Podcasting is having a moment. The lower–budget, easily accessible, and even more easily digestible content has drawn creators, listeners, and of course advertisers over the last several months as people turn away from radio and even TV to reach for their headphones.

Statistics released by Spotify on International Podcast Day (Sept. 30) indicate that the number of new shows added to the platform increased by 240%, but even more revealing, that comedy took the lead for the most–listened–to category this year. In a time where people across the globe are actively seeking out even the smallest crumbs of serotonin, this might not be a shocking revelation. Regardless, there seem to be three key factors taking the lead amongst others that have brought about this never–before–seen growth in the podcast industry. 

Cost

Creators and social media stars are becoming wary of their budgets as the pandemic makes the economy ever more volatile, and podcasts are a relatively cheap alternative to other forms of media. That being said, the cost factor does not by any means apply only to well–established creators—new podcasters are picking up microphones at their local electronics stores for less than the price of a pair of sneakers and hitting records in their basements, living rooms, or backyards. And with free versions of Spotify, Apple Podcasts, Amazon Music, and more, their listeners don’t even have to pay to enjoy this content and can enjoy the cost–free benefits of podcasts themselves. Monetary cost isn’t all that matters, though; it also takes far less time and effort to record and edit a podcast than it does to film and edit a YouTube video, let alone a TV series or a movie.

Accessibility

Podcasting is accessible to the average person not just because it takes less time, effort, and money to sustain than many other media platforms, but also because the nature of a newly booming social media industry is such that huge creators from other platforms haven’t yet dominated the space. Twitter, Instagram, and other social media sites, for example, are now geared towards promoting already large content creators, usually from YouTube, TikTok, or other media.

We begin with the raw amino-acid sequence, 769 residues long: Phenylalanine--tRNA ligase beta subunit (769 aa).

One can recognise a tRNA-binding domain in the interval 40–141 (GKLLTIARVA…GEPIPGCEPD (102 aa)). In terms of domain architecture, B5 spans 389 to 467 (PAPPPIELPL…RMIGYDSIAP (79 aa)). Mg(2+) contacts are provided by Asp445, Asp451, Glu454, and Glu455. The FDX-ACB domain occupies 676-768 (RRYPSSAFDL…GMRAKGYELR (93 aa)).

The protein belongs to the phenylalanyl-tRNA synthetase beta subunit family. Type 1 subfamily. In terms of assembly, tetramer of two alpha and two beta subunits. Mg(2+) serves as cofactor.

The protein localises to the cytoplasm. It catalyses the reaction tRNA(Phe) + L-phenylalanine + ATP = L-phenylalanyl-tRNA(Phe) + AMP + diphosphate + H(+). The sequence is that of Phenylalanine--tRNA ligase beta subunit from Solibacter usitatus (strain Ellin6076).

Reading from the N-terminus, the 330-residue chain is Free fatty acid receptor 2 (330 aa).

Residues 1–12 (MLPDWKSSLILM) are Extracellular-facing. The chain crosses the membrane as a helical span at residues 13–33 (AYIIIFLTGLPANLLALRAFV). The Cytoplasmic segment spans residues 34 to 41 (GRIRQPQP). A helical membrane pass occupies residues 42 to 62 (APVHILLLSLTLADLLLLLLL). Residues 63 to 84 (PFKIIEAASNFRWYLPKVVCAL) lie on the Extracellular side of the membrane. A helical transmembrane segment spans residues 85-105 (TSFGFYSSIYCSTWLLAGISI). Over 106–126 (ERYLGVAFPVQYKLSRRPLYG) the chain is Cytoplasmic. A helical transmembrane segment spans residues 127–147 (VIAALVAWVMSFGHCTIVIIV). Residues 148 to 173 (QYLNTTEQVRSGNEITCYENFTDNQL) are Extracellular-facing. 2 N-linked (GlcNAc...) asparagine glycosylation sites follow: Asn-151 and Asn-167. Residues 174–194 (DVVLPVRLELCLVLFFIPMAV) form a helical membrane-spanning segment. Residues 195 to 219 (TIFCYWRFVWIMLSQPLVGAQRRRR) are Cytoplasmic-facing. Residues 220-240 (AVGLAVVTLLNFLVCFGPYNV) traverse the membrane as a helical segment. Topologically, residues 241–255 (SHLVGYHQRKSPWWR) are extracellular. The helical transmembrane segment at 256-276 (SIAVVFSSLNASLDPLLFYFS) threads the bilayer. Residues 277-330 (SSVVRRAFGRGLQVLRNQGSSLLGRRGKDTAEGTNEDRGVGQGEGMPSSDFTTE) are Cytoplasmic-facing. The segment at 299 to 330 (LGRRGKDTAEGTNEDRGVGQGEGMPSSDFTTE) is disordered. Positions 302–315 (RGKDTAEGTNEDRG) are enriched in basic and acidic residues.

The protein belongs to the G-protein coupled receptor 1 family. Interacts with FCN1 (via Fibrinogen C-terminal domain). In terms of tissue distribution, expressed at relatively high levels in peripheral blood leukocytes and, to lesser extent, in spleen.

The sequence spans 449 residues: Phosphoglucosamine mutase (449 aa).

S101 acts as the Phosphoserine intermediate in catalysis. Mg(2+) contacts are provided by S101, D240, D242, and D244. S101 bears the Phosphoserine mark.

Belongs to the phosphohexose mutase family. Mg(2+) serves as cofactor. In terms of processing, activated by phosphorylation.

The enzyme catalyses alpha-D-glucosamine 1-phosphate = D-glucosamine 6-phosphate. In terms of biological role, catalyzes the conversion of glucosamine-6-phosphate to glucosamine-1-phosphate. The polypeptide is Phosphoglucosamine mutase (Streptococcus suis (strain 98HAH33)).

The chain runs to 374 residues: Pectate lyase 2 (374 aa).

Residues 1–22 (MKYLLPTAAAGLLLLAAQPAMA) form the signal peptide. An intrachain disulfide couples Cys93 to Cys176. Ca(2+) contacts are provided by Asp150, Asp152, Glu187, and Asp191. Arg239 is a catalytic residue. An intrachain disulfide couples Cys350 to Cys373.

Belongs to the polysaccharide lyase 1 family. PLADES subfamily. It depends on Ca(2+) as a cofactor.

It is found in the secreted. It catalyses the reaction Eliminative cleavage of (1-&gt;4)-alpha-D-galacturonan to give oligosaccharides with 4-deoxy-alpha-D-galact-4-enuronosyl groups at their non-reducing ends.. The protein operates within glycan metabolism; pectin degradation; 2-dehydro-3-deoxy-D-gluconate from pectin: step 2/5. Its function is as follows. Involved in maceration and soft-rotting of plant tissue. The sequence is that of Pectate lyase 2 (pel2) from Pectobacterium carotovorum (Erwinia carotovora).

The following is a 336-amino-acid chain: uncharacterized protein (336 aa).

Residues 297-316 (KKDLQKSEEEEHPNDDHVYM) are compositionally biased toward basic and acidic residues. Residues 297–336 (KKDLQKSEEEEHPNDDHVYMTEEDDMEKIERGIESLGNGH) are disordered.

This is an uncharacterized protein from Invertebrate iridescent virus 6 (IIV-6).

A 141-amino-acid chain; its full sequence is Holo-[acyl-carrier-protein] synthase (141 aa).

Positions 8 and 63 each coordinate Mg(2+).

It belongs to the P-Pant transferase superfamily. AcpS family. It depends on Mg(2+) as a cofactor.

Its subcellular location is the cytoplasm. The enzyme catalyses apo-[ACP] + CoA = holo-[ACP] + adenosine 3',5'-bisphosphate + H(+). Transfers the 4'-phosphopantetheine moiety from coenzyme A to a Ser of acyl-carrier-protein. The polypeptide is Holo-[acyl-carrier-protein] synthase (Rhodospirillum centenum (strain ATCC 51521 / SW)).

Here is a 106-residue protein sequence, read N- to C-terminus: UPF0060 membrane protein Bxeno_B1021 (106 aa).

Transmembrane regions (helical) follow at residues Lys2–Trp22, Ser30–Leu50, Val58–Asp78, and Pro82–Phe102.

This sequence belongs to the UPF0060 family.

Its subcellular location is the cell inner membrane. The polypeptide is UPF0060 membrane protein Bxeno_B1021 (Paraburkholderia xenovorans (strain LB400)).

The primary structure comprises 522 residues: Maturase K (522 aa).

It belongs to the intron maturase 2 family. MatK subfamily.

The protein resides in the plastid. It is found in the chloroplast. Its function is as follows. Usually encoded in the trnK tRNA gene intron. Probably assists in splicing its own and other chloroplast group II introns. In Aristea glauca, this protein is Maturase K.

Although the podcasting industry is already shifting towards this, as big creators and social media influencers like Emma Chamberlain, Josh Peck, Rhett and Link from Good Mythical Morning, and many, many more bring a huge following to their podcasts, podcasting is still (for now) an accessible forum for small independent creators to gain a following. For example, one of the most widely listened to podcasts of 2020 is the comedy podcast Call Her Daddy. The Barstool Sports show is a racy, unfiltered series of conversations between the host, Alex Cooper, and her former co–host Sofia Franklin, about what they call “uncensored, real, female locker–room talk.” Prior to the premiere episode of the show in 2018, the two were nowhere near the public eye, but, to date, their podcast remains (as it has for months) at the top of charts across Spotify, Apple Podcasts, and more, paving the way for other lesser–known creators with uniquely educational or entertaining content to show the world.

People are Just Bored 

However, there's one question that hasn’t yet been addressed: If the appeal of the low cost and high accessibility for podcasts (and podcasting) is so great, then why hasn’t the podcast industry blown up before now? The answer becomes clear in the context of the third factor: The consumer audience for podcasts absolutely exploded as soon as quarantine hit. People were (and still are) bored, stuck inside, and seeking some joy or distraction in an often dreary and repetitive pandemic routine. 

Honestly, it’s no wonder people are gravitating towards a podcast that once said in its description that “whether you want to finesse the f*ckboy, upgrade your dating profile, or learn how to give a mean blow job/eat p**** like a pro, they’ve got you covered,” among plenty of other slightly less raunchy, but equally entertaining comedy podcasts like the Joe Rogan Experience or Armchair Expert with Dax Shepard for some laughs and entertainment in their down time. Listeners are by no means limiting themselves to the comedy genre, though—they’re also turning to educational, inspirational, or simply fascinating shows like The Michelle Obama Podcast, Pod Save America, and more.

Taking all this into consideration along with the exceptionally depressing current political and social climate, it would seem that podcasts, specifically comedy podcasts, and podcasting as a job or as a hobby are here to stay for the duration of the pandemic and far beyond. If you’re looking for a podcast to start with check out Spotify’s Best of 2020 So Far playlist, or Street’s quarantine podcast roundup. 


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